Bangladesh has been catalytic in the establishment of South Asian Association for the Regional Cooperation. It is the spokesman for the LDC countries. It is the first to sign and ratify the CTBT in South Asia. It is a member of the United Nations Security Council. It will be hosting the Non-Aligned Summit in Dhaka next year.
Mr. President, we are determined to create a sona bungla -- that is gold in Bengali -- by our people who will enjoy a good quality of life in at atmosphere of peace and prosperity. However, in our march to our destiny, we seek the support of friends; we seek the support of the United States of America. I am sure the government and the great people of the United States of America would stand by our side.
Before I conclude, may I once again thank you, Mr. President, for visiting Bangladesh. Excellencies and distinguished guests, may I now request you to join me in a toast to the health, happiness and long life of his excellency President Bill Clinton; to the enduring friendship between Bangladesh and the United States; to the health of all the distinguished guests present here. Thank you. (Applause.)
PRESIDENT CLINTON: Excellent statement. (Applause.)
Mr. President, Prime Minister, distinguished guests, this has been a day of extraordinary hospitality, insight and discovery for us. On behalf of the American delegation, I thank you for all you have done to make us feel at home.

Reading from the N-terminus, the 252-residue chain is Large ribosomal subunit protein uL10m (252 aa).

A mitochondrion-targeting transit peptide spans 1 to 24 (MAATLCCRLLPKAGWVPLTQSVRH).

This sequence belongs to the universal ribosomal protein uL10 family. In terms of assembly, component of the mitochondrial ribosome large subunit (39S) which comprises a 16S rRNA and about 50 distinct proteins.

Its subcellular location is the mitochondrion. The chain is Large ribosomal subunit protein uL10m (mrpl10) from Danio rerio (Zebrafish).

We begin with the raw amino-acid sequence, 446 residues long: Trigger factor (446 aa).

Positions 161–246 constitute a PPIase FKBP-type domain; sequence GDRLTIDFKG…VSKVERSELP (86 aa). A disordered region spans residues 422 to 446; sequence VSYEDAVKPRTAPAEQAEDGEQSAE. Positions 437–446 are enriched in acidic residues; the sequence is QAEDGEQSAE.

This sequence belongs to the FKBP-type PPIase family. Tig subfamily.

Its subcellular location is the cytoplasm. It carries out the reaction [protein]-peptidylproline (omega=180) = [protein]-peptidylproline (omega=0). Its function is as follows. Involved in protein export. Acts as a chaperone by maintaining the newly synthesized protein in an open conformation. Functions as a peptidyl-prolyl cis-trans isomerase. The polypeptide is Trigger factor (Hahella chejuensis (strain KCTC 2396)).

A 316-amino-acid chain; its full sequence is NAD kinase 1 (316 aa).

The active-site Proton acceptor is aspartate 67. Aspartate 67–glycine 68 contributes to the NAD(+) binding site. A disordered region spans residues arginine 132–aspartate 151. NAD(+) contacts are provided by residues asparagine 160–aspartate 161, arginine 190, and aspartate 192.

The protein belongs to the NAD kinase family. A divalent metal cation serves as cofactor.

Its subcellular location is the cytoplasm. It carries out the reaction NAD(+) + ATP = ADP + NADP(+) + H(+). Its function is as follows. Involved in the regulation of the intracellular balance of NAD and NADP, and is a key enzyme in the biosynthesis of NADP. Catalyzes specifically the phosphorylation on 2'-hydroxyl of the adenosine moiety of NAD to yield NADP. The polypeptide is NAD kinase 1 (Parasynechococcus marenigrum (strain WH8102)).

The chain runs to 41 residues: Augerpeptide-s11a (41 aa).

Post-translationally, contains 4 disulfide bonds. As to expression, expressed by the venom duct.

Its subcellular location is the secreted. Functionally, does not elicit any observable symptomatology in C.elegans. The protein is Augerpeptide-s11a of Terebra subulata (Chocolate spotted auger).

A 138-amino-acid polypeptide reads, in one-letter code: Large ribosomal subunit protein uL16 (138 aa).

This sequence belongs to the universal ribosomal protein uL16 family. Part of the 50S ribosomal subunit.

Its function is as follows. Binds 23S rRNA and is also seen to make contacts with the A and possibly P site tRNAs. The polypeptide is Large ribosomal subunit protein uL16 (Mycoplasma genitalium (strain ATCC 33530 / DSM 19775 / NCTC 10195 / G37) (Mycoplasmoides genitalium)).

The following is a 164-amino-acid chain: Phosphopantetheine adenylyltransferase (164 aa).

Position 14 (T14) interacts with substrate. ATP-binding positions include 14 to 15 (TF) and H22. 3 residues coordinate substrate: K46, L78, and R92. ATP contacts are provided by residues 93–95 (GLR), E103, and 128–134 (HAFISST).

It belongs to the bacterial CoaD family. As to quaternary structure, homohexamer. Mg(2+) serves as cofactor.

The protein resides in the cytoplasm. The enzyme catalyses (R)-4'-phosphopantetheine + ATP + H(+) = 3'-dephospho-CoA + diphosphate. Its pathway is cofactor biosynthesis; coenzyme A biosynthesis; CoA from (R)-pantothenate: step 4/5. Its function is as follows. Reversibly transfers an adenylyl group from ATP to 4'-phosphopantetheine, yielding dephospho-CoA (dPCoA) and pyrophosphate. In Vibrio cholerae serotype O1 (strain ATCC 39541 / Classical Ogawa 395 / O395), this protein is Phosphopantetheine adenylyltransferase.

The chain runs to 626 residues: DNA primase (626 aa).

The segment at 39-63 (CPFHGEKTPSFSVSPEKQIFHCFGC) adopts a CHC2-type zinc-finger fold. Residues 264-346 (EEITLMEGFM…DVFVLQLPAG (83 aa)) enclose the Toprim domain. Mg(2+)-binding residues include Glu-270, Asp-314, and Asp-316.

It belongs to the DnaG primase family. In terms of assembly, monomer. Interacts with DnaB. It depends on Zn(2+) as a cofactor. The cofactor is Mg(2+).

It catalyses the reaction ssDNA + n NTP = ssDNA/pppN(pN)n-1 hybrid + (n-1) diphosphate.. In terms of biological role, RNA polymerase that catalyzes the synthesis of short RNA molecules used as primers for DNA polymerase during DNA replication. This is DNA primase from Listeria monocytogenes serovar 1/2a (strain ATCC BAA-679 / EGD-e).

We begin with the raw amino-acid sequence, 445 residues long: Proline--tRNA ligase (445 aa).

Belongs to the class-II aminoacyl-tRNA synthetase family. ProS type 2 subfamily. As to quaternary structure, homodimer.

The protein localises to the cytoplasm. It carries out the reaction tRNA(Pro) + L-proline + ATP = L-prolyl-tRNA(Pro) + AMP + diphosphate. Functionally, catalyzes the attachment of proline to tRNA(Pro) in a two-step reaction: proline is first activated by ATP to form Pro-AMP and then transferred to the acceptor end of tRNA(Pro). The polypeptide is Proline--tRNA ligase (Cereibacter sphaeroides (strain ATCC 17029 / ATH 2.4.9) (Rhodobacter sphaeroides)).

For five years now, my wife and daughter have been singing the glories of Bangladesh. Finally, I am glad to see for myself. This day has been a watershed for both our nations. Americans admire Bangladesh as a proud Muslim nation, devoted to peace with its neighbors, to peacekeeping around the world, to tolerance and diversity within its borders. When the great Bengali writer, Rabindranath Tagore, was awarded the Nobel Prize for literature, he said this: I am glad I have done some work to give expression to this great age when the East and the West are coming together.
Although he did not live to see the creation of Bangladesh, Tagore doubtless would be proud of all you have done to lead your people into a new century. I believe he would also approve of what we did today to bring the East and the West closer together.
I was deeply gratified this morning to be the first American President to arrive in Bangladesh, and I am proud of the kind of partnership we are forging. It is about more than the ceremony of a state visit. It is about promoting democracy and the values that give meaning to our lives. It is about helping children stay in school and have a better future. About investing in people who have never been given a chance to succeed before, and investing in a nation that now has a chance to succeed as never before.
Tomorrow the sun will rise on a deeper friendship between America and Bangladesh. Through our ceremonies and our conversations, we have hastened the arrival of a more peaceful new day -- the kind of day that Tagore spent his life imagining. A new day comprehending not only the absence of war and suffering, but the presence of mutual understanding and common endeavors.
On behalf of all Americans, I pledge that we will work with you to build on this good day, to soften the hard facts of daily hardship, to make real the poetry of our finest aspirations.
I ask you now to join me in a toast to the President, the Prime Minister, the people of Bangladesh and the friendship between our two nations. May it grow. May it deepen. May it affect the lives of our people in ways that are truly good.
Thank you very much. (Applause.)
(A toast is offered.) (Applause.)
END 8:32 P.M. (L)